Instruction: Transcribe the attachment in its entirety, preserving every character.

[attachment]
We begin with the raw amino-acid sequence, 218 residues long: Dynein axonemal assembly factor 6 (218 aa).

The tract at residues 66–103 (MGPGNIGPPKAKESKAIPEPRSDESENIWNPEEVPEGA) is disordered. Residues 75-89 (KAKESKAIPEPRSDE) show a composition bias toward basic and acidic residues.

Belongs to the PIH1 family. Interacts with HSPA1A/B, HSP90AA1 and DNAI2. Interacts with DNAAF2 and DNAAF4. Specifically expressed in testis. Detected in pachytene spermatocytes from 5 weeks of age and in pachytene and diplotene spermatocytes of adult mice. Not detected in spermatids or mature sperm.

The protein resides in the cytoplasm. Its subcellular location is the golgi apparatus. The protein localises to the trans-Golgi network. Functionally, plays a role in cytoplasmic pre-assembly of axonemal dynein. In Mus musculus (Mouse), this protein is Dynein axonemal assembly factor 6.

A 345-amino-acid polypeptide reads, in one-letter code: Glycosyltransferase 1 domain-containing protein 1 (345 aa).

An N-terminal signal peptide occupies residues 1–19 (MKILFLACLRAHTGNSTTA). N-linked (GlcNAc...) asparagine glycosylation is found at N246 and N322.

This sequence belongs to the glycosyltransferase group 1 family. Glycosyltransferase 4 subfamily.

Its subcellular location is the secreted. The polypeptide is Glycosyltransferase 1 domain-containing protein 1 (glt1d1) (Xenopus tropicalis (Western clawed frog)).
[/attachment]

We begin with the raw amino-acid sequence, 218 residues long: Dynein axonemal assembly factor 6 (218 aa).

The tract at residues 66–103 (MGPGNIGPPKAKESKAIPEPRSDESENIWNPEEVPEGA) is disordered. Residues 75-89 (KAKESKAIPEPRSDE) show a composition bias toward basic and acidic residues.

Belongs to the PIH1 family. Interacts with HSPA1A/B, HSP90AA1 and DNAI2. Interacts with DNAAF2 and DNAAF4. Specifically expressed in testis. Detected in pachytene spermatocytes from 5 weeks of age and in pachytene and diplotene spermatocytes of adult mice. Not detected in spermatids or mature sperm.

The protein resides in the cytoplasm. Its subcellular location is the golgi apparatus. The protein localises to the trans-Golgi network. Functionally, plays a role in cytoplasmic pre-assembly of axonemal dynein. In Mus musculus (Mouse), this protein is Dynein axonemal assembly factor 6.

A 345-amino-acid polypeptide reads, in one-letter code: Glycosyltransferase 1 domain-containing protein 1 (345 aa).

An N-terminal signal peptide occupies residues 1–19 (MKILFLACLRAHTGNSTTA). N-linked (GlcNAc...) asparagine glycosylation is found at N246 and N322.

This sequence belongs to the glycosyltransferase group 1 family. Glycosyltransferase 4 subfamily.

Its subcellular location is the secreted. The polypeptide is Glycosyltransferase 1 domain-containing protein 1 (glt1d1) (Xenopus tropicalis (Western clawed frog)).